OCEAN SPRINGS, MS (WLOX) - On Saturday, marriage equality was celebrated in Biloxi.
'One Night Out' showcased the positive reaction to the federal law from 2015 that guaranteed marriage equality.
But, many say, the fight is far from over. Celeste Swaim-Gray and Bobbi Gray were the first same-sex couple in line for a marriage license in Harrison County.
"LGBT couples are just like every other couple," Swaim-Gray said. "That we want to be happy, be married, and have families and this is an event to showcase the long journey that it took to get here."
But, the day is also a reserved celebration.
"It shouldn't have taken this long to get to this point," Bobbi Gray said. "We have fought and fought and fought, and we shouldn't have to fight to have the rights that everybody else has got."
It's the same for Andrea Cranford of Poplarville.
"Mississippi discriminates against us if we go out to eat, or shopping, or anything," she said. "For people to try to look at Mississippi in a positive way, that's kind of going backwards."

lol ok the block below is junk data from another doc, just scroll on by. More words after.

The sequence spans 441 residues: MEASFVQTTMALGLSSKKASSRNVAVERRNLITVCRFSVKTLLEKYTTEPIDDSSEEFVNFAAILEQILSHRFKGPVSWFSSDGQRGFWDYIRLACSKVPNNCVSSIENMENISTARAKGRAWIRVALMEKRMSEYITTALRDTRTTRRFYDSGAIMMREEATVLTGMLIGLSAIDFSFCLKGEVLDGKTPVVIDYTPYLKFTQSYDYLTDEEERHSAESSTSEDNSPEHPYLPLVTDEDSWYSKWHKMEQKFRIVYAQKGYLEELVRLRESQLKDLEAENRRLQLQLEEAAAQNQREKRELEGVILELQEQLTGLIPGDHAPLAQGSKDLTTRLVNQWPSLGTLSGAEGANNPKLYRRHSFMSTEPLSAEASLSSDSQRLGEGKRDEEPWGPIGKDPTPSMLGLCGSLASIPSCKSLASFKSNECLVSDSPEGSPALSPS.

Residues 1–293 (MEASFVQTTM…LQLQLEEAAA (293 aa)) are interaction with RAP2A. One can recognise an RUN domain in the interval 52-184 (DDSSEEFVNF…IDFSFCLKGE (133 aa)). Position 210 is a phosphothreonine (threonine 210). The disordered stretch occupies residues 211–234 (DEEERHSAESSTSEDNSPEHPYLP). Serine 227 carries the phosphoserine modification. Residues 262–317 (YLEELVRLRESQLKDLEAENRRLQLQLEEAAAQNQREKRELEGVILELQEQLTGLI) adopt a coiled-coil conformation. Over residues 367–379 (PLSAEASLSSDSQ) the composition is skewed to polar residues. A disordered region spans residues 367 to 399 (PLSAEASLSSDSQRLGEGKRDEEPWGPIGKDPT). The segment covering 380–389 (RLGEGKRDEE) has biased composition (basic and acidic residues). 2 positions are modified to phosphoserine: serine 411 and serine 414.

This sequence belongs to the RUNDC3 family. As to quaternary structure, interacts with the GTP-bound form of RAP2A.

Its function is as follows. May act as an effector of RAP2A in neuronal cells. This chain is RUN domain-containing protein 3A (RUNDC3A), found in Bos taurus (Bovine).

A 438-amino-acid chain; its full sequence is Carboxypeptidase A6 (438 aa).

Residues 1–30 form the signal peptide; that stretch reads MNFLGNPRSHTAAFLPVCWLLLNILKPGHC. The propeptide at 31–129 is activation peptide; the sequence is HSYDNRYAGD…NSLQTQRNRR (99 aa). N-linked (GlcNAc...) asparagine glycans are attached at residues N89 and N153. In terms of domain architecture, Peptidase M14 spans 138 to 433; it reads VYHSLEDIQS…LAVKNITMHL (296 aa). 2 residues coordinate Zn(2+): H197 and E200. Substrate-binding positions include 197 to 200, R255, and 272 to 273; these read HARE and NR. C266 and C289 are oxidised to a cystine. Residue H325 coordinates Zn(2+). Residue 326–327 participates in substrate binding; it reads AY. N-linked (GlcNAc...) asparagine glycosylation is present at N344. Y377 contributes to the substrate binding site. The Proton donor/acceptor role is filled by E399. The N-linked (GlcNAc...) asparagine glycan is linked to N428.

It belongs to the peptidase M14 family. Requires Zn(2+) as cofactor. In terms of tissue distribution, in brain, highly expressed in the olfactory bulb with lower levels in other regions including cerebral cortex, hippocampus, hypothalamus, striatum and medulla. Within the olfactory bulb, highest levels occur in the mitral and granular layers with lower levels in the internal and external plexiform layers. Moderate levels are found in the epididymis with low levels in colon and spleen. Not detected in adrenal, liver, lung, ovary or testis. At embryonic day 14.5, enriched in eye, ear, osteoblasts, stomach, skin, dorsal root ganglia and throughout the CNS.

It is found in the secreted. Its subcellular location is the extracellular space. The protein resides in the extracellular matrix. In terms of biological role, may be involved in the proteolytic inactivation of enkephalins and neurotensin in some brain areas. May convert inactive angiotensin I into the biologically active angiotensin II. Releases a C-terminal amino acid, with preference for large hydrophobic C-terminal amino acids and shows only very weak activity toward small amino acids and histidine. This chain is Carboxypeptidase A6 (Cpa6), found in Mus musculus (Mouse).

The event at the Mary C. O'Keefe Cultural Center in Ocean Springs was a celebration of an award-winning podcast called 'Out Here in Mississippi' that explores the lives of LGBTQ people in the South. It's produced by The Sun Herald newspaper and its parent company, McClatchy Newspapers.
"We're doing something right because people are uncomfortable, and they should be uncomfortable with things they don't understand," Mitchell said. "And it's our job - and my podcast's job - to show them empathy and to show there's nothing to be afraid of," said podcast host, Justin Mitchell.
The highlight of the evening was a documentary, 'Freedom to Marry,' which documents that 2015 Supreme Court decision.
It's directed by Eddie Rosenstein who is not gay, but was drawn to the fight.
"My whole story why I got involved is I wanted to convince people that they could make a difference," Rosenstein said. "That regular people can change the world, that being an activist matters."
Evan Wolfson, founder of the Freedom to Marry advocacy group, was the focus of the film.
"The more people get to talk and see real gay people, see the love, see the commitments, see that nobody's hurt and families are helped with marriage, the more opposition will continue to decline across the country and here in Mississippi."